Ferndale dog trainers hold talk on how to pick the right dog

By: Joshua Gordon | Woodward Talk | Published December 16, 2015

 Sarah Maki, a head trainer and dog walker at FIDO Personal Dog Training in Ferndale, brought her adopted dog, Sprocket, to an event held Dec. 9 at the Ferndale Area District Library to provide information on things to consider when adopting a dog.

Sarah Maki, a head trainer and dog walker at FIDO Personal Dog Training in Ferndale, brought her adopted dog, Sprocket, to an event held Dec. 9 at the Ferndale Area District Library to provide information on things to consider when adopting a dog.

Photo by Donna Agusti

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FERNDALE — Does everyone in your household want a dog? And if you get a dog, do you really have time to give it the exercise and attention it needs?

These questions, and more, were discussed by FIDO Personal Dog Training during a free dog adoption informational event held Dec. 9 at the Ferndale Area District Library. The presentation was meant to educate families on the questions they should ask before deciding which dog to adopt, or any dog at all.

“We see a lot of people coming in with dogs that are maybe not the best choice for their household, because they have very high energy or are very vocal dogs living in an apartment,” said Sarah Maki, a head trainer and dog walker at FIDO. “The choice was made without planning on how that dog would fit into their life. They can make better choices with the dog they select, and we want to guide people to make that right choice.”

Maki, along with fellow dog walker and trainer Laura Witkowski, urged those in attendance to have a discussion about what everybody in their family wants in a dog, and then explained how to go about finding the right dog.

Witkowski said the first conversation to have is to make sure everyone in the home is on board with getting a new family member.

“You need to think about why you really want a dog and when you picture a dog in your family, what pops into your mind,” she said. “Is it long hikes, snuggling on the couch, and is it a big or little dog? You can kind of start there and really assess your family’s activity level and be honest, because some dogs need to go on runs every day, but there are plenty of lazy dogs who don’t need as much exercise.”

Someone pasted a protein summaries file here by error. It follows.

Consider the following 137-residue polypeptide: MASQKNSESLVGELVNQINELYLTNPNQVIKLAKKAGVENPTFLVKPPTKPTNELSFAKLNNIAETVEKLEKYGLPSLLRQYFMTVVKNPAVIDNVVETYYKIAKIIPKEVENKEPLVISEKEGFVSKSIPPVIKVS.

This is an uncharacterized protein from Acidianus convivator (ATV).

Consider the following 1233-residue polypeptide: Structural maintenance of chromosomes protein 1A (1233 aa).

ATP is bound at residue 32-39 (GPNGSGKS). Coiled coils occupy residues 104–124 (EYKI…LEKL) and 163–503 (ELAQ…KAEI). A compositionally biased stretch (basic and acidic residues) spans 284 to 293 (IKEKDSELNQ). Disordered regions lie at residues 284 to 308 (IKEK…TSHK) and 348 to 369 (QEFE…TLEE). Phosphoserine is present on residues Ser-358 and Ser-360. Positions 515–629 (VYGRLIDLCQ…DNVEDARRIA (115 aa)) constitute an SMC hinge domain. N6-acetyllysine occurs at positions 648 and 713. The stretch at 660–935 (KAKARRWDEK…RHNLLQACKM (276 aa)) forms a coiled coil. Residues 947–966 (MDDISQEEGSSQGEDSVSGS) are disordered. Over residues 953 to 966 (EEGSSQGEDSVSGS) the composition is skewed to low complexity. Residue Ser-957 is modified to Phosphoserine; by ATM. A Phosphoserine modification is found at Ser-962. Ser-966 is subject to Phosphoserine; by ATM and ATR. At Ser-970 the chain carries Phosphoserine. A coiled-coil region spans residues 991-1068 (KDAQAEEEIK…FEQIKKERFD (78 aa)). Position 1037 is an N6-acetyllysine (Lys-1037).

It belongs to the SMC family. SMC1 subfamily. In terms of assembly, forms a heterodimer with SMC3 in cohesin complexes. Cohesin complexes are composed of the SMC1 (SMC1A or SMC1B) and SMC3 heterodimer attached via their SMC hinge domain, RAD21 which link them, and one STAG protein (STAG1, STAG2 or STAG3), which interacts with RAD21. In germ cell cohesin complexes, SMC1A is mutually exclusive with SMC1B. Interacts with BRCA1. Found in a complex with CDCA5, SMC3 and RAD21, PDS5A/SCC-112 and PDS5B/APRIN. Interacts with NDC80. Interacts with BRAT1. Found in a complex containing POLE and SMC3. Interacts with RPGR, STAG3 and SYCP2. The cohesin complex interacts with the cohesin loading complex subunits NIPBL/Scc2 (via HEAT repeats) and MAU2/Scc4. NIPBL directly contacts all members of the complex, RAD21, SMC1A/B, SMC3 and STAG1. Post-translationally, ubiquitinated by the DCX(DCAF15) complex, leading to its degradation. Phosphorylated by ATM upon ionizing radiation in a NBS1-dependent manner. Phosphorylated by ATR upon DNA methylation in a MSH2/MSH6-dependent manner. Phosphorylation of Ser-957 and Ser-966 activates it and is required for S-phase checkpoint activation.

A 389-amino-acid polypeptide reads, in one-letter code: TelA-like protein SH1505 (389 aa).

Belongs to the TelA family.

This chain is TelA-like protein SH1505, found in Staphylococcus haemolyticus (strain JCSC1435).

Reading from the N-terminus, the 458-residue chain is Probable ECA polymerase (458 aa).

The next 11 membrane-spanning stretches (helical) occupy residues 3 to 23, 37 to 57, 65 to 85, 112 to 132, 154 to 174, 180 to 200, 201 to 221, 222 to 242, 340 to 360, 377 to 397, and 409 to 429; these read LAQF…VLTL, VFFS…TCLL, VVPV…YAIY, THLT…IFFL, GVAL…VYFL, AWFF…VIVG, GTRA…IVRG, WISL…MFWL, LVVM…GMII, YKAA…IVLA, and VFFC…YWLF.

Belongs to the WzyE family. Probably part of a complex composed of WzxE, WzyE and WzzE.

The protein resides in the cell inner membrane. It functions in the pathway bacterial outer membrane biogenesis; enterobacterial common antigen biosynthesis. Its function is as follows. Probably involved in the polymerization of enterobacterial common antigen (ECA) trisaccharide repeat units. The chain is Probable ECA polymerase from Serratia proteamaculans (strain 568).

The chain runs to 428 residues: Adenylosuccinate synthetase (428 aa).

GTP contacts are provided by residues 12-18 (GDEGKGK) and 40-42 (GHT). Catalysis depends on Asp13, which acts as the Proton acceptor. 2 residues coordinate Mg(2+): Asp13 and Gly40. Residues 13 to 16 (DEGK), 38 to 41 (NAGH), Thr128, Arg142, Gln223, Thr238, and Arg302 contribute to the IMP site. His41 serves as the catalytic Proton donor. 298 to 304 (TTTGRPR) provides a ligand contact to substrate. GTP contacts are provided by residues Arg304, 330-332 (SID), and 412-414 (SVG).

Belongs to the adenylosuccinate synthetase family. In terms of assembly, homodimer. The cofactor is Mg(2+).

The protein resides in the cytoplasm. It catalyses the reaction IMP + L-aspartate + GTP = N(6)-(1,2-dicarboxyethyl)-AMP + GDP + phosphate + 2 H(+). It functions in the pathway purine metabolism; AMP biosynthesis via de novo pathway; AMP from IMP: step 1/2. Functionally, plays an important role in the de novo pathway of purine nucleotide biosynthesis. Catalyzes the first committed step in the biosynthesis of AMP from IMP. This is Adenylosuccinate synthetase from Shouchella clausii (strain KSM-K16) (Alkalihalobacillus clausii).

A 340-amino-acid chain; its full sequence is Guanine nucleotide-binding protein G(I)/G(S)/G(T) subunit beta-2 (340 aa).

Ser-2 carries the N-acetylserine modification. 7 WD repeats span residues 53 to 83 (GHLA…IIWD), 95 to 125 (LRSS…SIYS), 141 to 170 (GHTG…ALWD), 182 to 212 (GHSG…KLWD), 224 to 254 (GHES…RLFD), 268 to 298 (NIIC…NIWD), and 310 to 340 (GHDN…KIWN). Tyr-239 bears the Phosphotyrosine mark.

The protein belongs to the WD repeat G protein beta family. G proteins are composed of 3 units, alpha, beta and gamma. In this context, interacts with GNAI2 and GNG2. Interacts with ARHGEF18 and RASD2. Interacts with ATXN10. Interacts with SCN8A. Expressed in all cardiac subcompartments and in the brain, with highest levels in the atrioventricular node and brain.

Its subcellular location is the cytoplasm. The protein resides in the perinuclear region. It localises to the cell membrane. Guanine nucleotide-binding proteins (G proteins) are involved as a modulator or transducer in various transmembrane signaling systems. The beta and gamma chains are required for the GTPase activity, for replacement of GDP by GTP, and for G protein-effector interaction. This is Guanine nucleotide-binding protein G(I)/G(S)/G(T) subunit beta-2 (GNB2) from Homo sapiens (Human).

Witkowski and Maki both had their adopted dogs on hand to show the connection and to allow people to connect with them.

Witkowski said she had adopted a greyhound at 2 years old and it lived to be 14. When she had to get back into the dog adoption scene, she said she wasn’t sure where to start, and even though the dog she ended up adopting didn’t meet all of her criteria, she worked with the dog at FIDO.

“Even folks with a lot of experience with dogs go through some growing pains, and a transition period can be challenging,” she said. “When you overcome that and settle into your life, you can sometimes forget that transition phase. All dogs are individuals, and even when you hear all Labs are like this, just because a dog is a certain breed, you can’t expect particular traits to be there.”

Maki said one of the first things to consider when thinking about adopting a dog is how much time you have to devote to a dog. While some people want a puppy, they may work 10 hours a day and have busy social lives or kids and don’t have the time to care for a puppy.

“You have to think about your activity level, and a busy working breed may be best with an active person, but you need to think through the time you can spend with a dog,” she said. “Plus, there are the financial implications, and people don’t think about vaccinations and supplies and boarding and grooming. Pick a dog that works best for you, as opposed to picking based on their looks.”

 Both trainers said it is important to make a good decision on where to get a dog. Witkowski said breeders may seem like a natural choice, but you need to consider why the breeder is breeding, as well as how the dogs are treated.

When going through an adoption process, Witkowski said extra hurdles may seem unnecessary, but those adoption groups may work with you more after adoption to make sure everything goes smoothly.

And even if you want a purebred, Maki said shelters could have exactly what you want.

“We are big advocates of adoption from shelters or rescues or fostering,” she said. “If you do decide to go through a breeder, you need to ask the right questions. And there are purebreds in rescues and shelters, so you may very well find one without going through a breeder.”

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